But being more disruptive in our thinking requires practical application on the ground.  And that’s where insight from Alex Saric, Ivalua’s Chief Marketing Officer at the Roundtable was invaluable.

3. Measure what Matters

 “If we measure what matters”, advised Saric “that means we won’t let near term pressure derail long term direction.”  He cited evidence from research undertaken by Ivalua and Forrester earlier in 2020 to prove his point:

The majority of high performing procurement organisations measure key performance indicators twice a week.

Not once a month, not quarterly, but bi-weekly.  And the reason is that those KPIs are used to measure success and – importantly – to course correct when targets linked to long term direction aren’t being achieved.  A great way to operate whether the pandemic is with us or not.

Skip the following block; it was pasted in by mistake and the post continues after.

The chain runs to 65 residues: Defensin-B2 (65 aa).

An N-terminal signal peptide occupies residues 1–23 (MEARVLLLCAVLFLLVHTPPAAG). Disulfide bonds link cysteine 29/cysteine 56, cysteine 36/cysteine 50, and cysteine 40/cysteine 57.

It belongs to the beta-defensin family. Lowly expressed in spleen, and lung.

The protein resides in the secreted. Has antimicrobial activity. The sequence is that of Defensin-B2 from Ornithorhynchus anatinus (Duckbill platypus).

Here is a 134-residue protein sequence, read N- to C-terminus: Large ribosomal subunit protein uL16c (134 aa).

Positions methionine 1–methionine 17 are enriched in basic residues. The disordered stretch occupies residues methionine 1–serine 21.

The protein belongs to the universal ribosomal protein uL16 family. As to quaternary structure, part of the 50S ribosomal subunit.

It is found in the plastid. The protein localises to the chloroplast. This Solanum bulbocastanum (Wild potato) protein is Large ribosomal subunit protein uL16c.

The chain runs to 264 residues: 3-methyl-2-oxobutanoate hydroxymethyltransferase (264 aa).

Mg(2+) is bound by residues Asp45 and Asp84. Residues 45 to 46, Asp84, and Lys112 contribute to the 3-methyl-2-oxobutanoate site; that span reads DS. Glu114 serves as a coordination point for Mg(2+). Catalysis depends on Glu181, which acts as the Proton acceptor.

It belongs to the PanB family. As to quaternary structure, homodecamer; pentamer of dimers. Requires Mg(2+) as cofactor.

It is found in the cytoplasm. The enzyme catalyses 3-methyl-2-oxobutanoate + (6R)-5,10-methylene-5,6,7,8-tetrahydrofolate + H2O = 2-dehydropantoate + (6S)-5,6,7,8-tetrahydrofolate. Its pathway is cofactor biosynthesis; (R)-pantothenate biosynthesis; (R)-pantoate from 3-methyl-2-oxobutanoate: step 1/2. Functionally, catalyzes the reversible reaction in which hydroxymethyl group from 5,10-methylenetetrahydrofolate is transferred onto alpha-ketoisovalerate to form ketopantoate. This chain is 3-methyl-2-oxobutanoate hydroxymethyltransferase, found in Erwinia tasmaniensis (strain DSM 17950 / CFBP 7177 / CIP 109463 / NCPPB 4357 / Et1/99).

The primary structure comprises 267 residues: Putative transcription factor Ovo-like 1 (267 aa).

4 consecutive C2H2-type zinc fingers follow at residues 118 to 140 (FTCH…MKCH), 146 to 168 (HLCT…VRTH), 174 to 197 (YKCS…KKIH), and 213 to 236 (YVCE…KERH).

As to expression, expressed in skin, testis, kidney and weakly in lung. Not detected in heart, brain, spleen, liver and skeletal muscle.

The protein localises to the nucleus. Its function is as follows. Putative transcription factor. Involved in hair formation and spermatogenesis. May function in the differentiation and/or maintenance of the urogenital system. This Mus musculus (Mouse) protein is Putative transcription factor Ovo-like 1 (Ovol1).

4. Strategic Not Tactical

And thinking about the way ahead, forward-thinking CPO Gareth Hughes from UK based Whistl, urged us to put the strategic, rather than the tactical, at the heart of our team structure.  Gareth’s version of the perpetual state of beta is to dispense with category management, and “do the procurement that the business needs”.

By deploying a team with commercial focus, a curious nature and fine-tuned stakeholder engagement skills.  Hughes urged CPOs to stay strategic, “Measurement needs to focus on commercial outcomes and increasing speed.”…

People remember you for the 80% of things you do well so make sure they’re the things that matter!

5. Promote and Measure Diversity

And keeping the focus on teams and people, our final speaker Naseem Malik, urged a focus on promoting and measuring diversity as a way to demonstrate procurement’s value post-covid.